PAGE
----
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Lack of final administrative determination invalidates trust-fund-recovery penalty assessment

U.S. Tax Court

The U.S. Tax Court on May 21, 2019, held that the requirement under Code section 6672(b)(3)(B) that the IRS make a final administrative determination in response to a timely protest before it can assess a trust-fund-recovery penalty is one of the “requirements of any applicable law or administrative procedure” within the meaning of section 6330(c)(1). As a result, the failure to meet that requirement means the penalty assessment was invalid, and the IRS cannot proceed with its collection action.

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The case is: Romano-Murphy v. Commissioner, 152 T.C. No. 16 (May 21, 2019). Read the Tax Court’s opinion [PDF 306 KB]

Summary

The IRS in July 2016 mailed a Letter 1153, Trust Fund Recovery Penalty Letter, notifying the taxpayer that she would be subject to the assessment of a penalty under section 6672(a) that imposes a penalty on any person who is responsible for withholding amounts of federal tax and paying them over to the United States and who willfully fails to fulfill these obligations (“trust-fund-recovery penalty”).

The taxpayer sent the IRS a timely protest and requested a conference with the IRS Office of Appeals. The IRS did not take any action in response to the taxpayer’s protest. In October 2007, the IRS assessed the trust-fund-recovery penalty, and in August 2008 the IRS sent the taxpayer a notice of intent to levy and shortly thereafter filed a notice of lien on her property.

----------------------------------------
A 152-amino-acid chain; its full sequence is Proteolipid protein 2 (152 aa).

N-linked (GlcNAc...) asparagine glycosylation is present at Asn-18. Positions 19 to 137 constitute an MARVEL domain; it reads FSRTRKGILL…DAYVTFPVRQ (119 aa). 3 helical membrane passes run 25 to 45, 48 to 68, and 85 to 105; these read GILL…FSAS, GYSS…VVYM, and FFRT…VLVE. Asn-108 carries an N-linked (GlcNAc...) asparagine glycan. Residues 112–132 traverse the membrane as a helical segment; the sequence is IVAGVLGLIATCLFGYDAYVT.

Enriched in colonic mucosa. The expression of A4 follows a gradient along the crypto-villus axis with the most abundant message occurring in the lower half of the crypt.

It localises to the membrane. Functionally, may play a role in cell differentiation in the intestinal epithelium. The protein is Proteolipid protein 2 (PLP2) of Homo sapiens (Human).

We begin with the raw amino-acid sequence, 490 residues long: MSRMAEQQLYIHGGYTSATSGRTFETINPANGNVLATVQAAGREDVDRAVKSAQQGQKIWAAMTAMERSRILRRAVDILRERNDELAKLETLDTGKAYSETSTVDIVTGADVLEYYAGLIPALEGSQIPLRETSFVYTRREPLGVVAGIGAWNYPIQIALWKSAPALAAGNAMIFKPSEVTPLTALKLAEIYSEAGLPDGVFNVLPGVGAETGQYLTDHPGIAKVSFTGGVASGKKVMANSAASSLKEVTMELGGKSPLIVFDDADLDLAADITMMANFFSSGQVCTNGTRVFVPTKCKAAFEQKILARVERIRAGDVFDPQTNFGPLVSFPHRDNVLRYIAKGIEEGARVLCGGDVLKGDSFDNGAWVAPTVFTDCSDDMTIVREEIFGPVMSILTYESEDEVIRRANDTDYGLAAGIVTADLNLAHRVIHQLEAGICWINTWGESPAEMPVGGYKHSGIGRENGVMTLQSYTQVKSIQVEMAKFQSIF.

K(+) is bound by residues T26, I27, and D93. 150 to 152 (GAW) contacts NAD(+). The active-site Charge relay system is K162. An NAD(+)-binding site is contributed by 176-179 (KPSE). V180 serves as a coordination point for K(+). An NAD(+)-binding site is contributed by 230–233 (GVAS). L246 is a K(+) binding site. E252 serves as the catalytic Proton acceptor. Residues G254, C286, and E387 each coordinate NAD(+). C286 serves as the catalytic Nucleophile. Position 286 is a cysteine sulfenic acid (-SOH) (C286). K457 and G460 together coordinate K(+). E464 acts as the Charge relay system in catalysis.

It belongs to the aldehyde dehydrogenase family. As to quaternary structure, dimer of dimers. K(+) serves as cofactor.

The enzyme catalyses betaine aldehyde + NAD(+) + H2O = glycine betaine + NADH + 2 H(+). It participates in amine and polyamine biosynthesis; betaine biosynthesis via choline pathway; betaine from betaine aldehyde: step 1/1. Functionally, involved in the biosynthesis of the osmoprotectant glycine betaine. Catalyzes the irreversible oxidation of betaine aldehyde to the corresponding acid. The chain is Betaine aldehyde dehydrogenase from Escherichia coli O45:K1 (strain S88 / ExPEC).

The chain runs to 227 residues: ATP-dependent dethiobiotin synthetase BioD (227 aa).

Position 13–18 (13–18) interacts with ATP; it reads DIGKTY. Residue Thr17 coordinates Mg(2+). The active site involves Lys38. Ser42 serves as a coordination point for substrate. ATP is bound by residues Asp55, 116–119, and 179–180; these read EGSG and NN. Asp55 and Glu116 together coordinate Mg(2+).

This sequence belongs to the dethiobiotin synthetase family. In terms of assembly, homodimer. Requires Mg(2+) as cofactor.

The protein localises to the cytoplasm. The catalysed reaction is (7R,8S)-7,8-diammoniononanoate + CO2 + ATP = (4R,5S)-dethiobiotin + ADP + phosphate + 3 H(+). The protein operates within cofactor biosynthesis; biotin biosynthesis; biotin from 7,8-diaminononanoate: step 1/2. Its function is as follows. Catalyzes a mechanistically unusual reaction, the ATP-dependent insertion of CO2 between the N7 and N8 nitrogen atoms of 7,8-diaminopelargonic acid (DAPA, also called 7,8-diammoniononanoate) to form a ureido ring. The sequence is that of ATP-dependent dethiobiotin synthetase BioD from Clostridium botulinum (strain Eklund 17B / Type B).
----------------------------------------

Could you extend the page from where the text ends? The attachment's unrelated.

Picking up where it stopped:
The taxpayer requested a collection-review hearing under section 6330, and at the hearing the IRS Office of Appeals determined that she was liable for the trust-fund-recovery penalty.  The taxpayer petitioned the Office of Appeals’ determination to the Tax Court, which in 2012 agreed the taxpayer was liable for the penalty and held that the IRS was not required to make a final administrative determination regarding the taxpayer’s protest (filed in response to the Letter 1153) before assessing the trust-fund-recovery penalty against her.

The taxpayer appealed the Tax Court’s decision to the U.S. Court of Appeals for the Eleventh Circuit. In 2016, the Eleventh Circuit held that section 6672(b)(3)(B) requires the IRS to make a final administrative determination in response to a timely protest before the IRS can assess the trust-fund-recovery penalty. The Eleventh Circuit further held that requirement was violated in this case because the IRS assessed the penalty against the taxpayer without making a final administrative determination in response to her timely protest of the Letter 1153. The Eleventh Circuit remanded to the Tax Court to decide what action should be taken to remedy the IRS’s error in assessing the penalty against the taxpayer before making a final administrative determination as required by section 6672(b)(3)(B).  

The Tax Court on May 21, 2019, held that:

  • The requirement under section 6672(b)(3)(B) to make a final administrative determination as identified by the Eleventh Circuit was one of the “requirements of any applicable law or administrative procedure,” compliance with which must be verified by the Office of Appeals in a section 6330 collection-review hearing.
  • The IRS’s failure to meet this requirement means that the assessment of the trust-fund-recovery penalty was invalid and that the Office of Appeals erred in upholding the IRS’s actions to collect the penalty.

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